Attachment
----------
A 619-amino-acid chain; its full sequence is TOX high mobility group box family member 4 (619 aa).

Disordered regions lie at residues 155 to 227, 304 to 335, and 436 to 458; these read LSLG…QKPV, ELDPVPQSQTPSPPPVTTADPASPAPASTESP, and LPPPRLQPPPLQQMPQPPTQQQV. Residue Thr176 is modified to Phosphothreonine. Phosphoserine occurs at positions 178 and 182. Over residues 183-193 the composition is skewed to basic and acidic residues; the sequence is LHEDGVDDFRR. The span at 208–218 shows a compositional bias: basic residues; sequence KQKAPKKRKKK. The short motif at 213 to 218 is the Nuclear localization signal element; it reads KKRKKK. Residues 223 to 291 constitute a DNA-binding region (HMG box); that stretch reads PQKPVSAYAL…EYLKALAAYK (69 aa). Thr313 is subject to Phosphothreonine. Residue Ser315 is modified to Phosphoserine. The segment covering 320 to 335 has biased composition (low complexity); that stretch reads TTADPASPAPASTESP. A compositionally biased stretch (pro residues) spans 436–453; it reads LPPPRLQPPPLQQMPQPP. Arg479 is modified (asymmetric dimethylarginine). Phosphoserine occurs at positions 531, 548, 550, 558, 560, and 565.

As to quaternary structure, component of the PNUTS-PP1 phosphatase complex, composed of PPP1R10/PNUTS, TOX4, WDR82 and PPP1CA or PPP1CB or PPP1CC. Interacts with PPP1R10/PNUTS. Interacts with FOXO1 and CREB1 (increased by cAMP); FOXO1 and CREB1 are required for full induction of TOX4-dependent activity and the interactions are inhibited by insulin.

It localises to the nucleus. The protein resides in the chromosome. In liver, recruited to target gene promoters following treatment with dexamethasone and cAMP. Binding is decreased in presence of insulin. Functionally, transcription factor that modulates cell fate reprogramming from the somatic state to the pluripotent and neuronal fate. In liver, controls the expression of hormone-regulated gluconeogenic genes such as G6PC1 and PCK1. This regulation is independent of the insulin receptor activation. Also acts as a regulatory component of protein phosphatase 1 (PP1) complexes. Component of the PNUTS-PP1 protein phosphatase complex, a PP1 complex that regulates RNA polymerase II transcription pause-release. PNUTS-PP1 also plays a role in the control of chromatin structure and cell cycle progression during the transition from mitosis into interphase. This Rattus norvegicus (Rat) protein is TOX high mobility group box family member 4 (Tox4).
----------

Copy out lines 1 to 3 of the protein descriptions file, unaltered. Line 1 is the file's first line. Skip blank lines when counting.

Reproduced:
A 619-amino-acid chain; its full sequence is TOX high mobility group box family member 4 (619 aa).

Disordered regions lie at residues 155 to 227, 304 to 335, and 436 to 458; these read LSLG…QKPV, ELDPVPQSQTPSPPPVTTADPASPAPASTESP, and LPPPRLQPPPLQQMPQPPTQQQV. Residue Thr176 is modified to Phosphothreonine. Phosphoserine occurs at positions 178 and 182. Over residues 183-193 the composition is skewed to basic and acidic residues; the sequence is LHEDGVDDFRR. The span at 208–218 shows a compositional bias: basic residues; sequence KQKAPKKRKKK. The short motif at 213 to 218 is the Nuclear localization signal element; it reads KKRKKK. Residues 223 to 291 constitute a DNA-binding region (HMG box); that stretch reads PQKPVSAYAL…EYLKALAAYK (69 aa). Thr313 is subject to Phosphothreonine. Residue Ser315 is modified to Phosphoserine. The segment covering 320 to 335 has biased composition (low complexity); that stretch reads TTADPASPAPASTESP. A compositionally biased stretch (pro residues) spans 436–453; it reads LPPPRLQPPPLQQMPQPP. Arg479 is modified (asymmetric dimethylarginine). Phosphoserine occurs at positions 531, 548, 550, 558, 560, and 565.

As to quaternary structure, component of the PNUTS-PP1 phosphatase complex, composed of PPP1R10/PNUTS, TOX4, WDR82 and PPP1CA or PPP1CB or PPP1CC. Interacts with PPP1R10/PNUTS. Interacts with FOXO1 and CREB1 (increased by cAMP); FOXO1 and CREB1 are required for full induction of TOX4-dependent activity and the interactions are inhibited by insulin.